Brian Brooks is Managing Editor of MovieLine.
Two Cannes titles finally make it to theaters this holiday weekend in the specialty arena. Palme d’Or winner Amour has picked up critical accolades although its tough subject matter may prove a challenge for audiences. IFC Films’ On The Road has some star wattage from Kristen Stewart, Kirsten Dunst, Amy Adams and Garrett Hedlund in the screen version of the 20th century American classic. Also taking on some tough subject matter is Toronto’s The Impossible starring Naomi Watts and Ewan McGregor based on a true story of survival during the 2004 tsunami. And Not Fade Away will roll out under the Paramount Vantage label after an extensive run at festivals and word-of-mouth screenings.
On The Road
Director: Walter Salles
Writers: Jose Rivera (screenplay), Jack Kerouac (novel)
Cast: Sam Riley, Garrett Hedlund, Kristen Stewart, Kirsten Dunst, Tom Sturridge, Amy Adams
Distributor: IFC Films
This one has been a long time coming. Francis Ford Coppola first picked up rights to the On The Road novel in 1979 and served as executive producer on the film after asking Brazilian filmmaker Walter Salles to take on the project. Salles spent a good deal of time researching the period known popularly as the Beat Generation and even filmed a documentary about On The Road before undertaking the feature. Kirsten Dunst was the first to come on board a number of years ago and Kristen Stewart actually first joined before undertaking her first Twilight Saga installment. Into The Wild director Sean Penn suggested her. The feature screened this year at the Cannes Film Festival, but IFC Films picked up the title prior to its debut there.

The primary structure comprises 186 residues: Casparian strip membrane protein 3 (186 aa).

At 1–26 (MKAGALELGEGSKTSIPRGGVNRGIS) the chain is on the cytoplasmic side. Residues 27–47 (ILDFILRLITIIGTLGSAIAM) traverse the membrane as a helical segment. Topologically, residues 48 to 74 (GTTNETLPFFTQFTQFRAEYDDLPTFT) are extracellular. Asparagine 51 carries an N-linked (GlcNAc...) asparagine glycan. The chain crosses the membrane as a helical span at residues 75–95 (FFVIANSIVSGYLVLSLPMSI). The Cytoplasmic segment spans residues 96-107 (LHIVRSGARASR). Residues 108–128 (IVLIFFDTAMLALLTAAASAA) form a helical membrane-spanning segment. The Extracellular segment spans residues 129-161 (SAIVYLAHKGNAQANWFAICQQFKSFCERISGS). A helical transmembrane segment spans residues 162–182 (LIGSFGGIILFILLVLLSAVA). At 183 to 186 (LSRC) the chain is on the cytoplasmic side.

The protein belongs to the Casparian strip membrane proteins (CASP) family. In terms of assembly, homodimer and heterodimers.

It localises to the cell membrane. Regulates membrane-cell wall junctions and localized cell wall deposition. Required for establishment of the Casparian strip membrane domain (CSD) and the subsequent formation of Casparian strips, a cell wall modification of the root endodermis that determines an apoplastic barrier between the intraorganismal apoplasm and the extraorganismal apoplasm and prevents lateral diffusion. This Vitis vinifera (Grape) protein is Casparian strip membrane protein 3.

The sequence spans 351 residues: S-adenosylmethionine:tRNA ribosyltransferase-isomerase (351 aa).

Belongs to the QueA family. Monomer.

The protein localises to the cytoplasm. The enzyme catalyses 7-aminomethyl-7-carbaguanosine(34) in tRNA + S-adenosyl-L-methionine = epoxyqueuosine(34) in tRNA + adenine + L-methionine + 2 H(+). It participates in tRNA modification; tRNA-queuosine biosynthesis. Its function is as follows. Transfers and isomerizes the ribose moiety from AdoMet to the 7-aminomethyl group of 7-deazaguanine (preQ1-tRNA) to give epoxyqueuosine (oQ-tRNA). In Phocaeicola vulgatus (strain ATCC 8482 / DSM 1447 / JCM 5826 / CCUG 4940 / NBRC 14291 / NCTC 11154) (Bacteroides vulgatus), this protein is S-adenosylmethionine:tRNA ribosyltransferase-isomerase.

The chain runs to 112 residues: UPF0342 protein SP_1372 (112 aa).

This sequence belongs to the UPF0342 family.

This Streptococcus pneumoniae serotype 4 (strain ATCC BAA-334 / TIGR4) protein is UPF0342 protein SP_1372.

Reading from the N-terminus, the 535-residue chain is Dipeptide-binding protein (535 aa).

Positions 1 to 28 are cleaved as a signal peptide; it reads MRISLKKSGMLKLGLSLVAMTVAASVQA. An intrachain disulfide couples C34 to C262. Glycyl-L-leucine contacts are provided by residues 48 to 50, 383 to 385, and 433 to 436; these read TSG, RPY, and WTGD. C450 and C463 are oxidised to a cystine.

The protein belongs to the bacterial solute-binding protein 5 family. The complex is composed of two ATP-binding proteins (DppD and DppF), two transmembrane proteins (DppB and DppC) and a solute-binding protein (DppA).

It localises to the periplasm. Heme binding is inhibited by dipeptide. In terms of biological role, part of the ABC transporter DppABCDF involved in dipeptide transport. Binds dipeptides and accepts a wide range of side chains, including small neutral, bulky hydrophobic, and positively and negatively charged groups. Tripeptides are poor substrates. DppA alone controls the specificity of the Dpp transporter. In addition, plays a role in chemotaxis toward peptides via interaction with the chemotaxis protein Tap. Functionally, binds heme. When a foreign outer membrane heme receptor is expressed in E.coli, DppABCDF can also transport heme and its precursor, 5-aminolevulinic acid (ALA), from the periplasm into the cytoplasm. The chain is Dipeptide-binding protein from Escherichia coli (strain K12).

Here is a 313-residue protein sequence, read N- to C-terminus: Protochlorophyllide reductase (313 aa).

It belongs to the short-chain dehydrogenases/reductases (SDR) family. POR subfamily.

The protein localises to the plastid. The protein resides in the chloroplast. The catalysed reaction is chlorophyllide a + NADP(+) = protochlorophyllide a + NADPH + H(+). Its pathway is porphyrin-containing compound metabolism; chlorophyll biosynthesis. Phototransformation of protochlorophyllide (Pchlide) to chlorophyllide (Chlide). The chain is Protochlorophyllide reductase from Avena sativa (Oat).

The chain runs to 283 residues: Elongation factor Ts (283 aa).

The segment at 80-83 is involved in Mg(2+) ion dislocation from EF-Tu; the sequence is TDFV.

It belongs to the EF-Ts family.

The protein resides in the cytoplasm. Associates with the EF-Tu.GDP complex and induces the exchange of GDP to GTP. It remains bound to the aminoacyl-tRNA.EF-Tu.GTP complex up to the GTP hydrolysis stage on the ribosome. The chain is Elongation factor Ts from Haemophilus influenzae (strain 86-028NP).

“We have been targeting both the arthouse crowd and a younger audience that will be attracted to the story of freedom,” said IFC Films exec Ryan Werner. “We have done an extensive screening program at places like the Morgan Library or with groups like the Young Lions. We have created Beat Week events in New York City and L.A. that have included readings, supper clubs, promotions at the Blind Barber in NYC, special screenings and a Beat dance party working with the Knitting Factory and Brooklyn Vegan.” The company has also worked with Penguin on a book tie-in and with record label Verve on the soundtrack and a Spotify tie-in. Social networking is also important and the result has been 100K likes on Facebook.